These are small changes. But that .com suffix is basically four wasted characters; anything that can be done to actually make the TLD even minimally useful is a step forward. 

I have not yet thought this through to how generic generic TLDs would apply to large brands. 

One problem to be faced: Previous recent attempts at gTLDs, like .info, have become disreputable. How to avoid the same problem with the new batch. 

smkinoshita
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Re: WHAT'S IN A NAME?
smkinoshita   4/10/2012 10:41:58 AM
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@tinym - I think the generic generic TLDs (so to speak) would be useful in a world where short, human-readable URLs are important: In social networks, email signatures, and newspapers and magazines.

To counter-point:

Mobile has many other options to skip past the URL; check-ins with links and QR codes (which takes the user to a mobile version of the site, even better!).

Email signatures have no need for special URL's as they're either hyper-links or a simple matter of copy-and-paste.

Newspapers and magazines needn't concern themselves much with the URL either as it's simply a matter of punching the subject or key words into a search engine.

We have so many other options available, the new domains just seem a waste of money.


sohaibmasood
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Re: WHAT'S IN A NAME?
sohaibmasood   4/10/2012 2:39:24 PM
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@Mitch: Generic TLD's seem to be much more appealing but wouldn't they limit use?For example, like you mentioned using mitch.wagner as your domain. What would another person who goes by the same name do if he wanted to register a domain? Currently, he has the option to opt for other suffixes while keeping the first part constant. 

I don't that will be available later. I wouldn't want my domain to be read as sohaib.masood123 etc.  

Mitch Wagner
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Re: WHAT'S IN A NAME?
Mitch Wagner   4/10/2012 4:19:13 PM
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@sohaibmasood - Generic TLD's seem to be much more appealing but wouldn't they limit use?For example, like you mentioned using mitch.wagner as your domain. What would another person who goes by the same name do if he wanted to register a domain? Currently, he has the option to opt for other suffixes while keeping the first part constant. 

"Mitch Wagner" is a relatively uncommon name, but there is another one not too far from me. He's a prominent lawyer. I'm sure he's not my biggest fan after I grabbed the mitchwagner.com domain and all the Google juice on the name as well.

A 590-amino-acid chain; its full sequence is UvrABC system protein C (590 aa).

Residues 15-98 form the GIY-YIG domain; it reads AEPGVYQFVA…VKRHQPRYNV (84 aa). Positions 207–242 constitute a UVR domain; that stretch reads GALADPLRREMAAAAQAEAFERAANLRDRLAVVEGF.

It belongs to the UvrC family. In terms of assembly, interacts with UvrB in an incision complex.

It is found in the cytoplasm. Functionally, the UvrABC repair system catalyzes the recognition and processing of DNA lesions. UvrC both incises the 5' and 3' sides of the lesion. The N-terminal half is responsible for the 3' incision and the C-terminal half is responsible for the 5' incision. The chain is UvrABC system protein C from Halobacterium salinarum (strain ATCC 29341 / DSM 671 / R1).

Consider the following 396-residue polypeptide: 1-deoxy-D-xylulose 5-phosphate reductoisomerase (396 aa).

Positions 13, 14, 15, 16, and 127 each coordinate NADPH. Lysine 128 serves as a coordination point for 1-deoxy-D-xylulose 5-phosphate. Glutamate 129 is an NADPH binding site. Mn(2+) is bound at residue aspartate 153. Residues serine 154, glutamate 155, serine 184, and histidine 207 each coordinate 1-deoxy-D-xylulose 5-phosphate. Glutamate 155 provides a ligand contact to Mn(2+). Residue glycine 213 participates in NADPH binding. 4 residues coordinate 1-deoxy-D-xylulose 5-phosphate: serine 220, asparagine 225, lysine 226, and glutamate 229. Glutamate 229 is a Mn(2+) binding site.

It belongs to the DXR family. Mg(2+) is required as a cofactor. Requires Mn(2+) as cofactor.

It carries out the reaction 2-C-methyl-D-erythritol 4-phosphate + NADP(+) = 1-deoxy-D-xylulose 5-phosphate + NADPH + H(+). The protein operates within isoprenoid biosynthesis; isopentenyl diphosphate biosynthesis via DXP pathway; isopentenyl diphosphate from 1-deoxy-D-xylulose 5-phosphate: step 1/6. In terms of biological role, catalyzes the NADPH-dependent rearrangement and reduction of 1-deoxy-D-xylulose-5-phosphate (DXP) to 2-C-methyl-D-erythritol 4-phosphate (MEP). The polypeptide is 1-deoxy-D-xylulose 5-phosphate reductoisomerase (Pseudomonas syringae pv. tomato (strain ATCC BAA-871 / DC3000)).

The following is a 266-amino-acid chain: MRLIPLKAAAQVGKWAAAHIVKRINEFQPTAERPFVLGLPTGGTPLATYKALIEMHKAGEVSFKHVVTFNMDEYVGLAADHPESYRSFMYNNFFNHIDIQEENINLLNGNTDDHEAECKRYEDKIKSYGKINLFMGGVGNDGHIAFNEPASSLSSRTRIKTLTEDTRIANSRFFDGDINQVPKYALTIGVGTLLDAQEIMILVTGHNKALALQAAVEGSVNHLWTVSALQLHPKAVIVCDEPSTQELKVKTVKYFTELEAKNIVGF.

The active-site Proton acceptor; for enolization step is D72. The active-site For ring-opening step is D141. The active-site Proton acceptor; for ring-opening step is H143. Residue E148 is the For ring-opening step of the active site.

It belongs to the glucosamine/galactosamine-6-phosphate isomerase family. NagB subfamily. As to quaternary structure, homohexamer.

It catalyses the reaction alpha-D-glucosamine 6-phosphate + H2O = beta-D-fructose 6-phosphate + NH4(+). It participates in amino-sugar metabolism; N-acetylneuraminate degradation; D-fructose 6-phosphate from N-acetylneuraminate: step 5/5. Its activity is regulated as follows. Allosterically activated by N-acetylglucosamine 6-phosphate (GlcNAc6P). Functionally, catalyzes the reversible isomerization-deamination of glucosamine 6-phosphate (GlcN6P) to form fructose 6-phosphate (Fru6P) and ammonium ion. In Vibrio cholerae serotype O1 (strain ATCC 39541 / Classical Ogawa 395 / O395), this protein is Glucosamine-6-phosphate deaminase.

I frequently see other Mitch Wagners pop up in my Google Alerts vanity search. I wondered for a while why they were all athletes (when I am so very not) but then I concluded it's because high school athletics is the most likely opportunity most people have to achieve fame. 

infinity
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Re: WHAT'S IN A NAME?
infinity   4/10/2012 4:31:08 PM
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I understand the desire to roll out new TLDs every few years, and in some cases, the new TLDs are quite useful: the .xxx extension debate that's been going on for years, for instance -- there's no doubt that .xxx would indicate exactly what is going on with a particular site so the consumer will not be confused before clicking on something they may or may not want to see. On the other hand, many .tlds that have rolled out in recent years have been used for anything but their intended purposes, such as the .us extension which is largely ignored by the big boys, other than for sites such as delicio.us. I could go on and on: .cc, .ws (arguably one of the most ignored extensions), and various other country domains which hardly anyone uses, at least in English-speaking countries. And that could be a good thing.

Sure, it may be nice to have an extension that matches what your brand is about (ourbrandfood.organic, for instance), but at the end of the day, is it really better than a .com or whatever extension is currently used for your business? Is it worth the megabucks it could potentially cost to secure the best of the best vanity tlds? Are new TLDs really worth megabucks?

Everyone thought .mobi was going to be the next big thing 5 or so years ago, and bidding wars went into place to secure good .mobis when they was launched. Most of those .mobis were dumped within a couple years.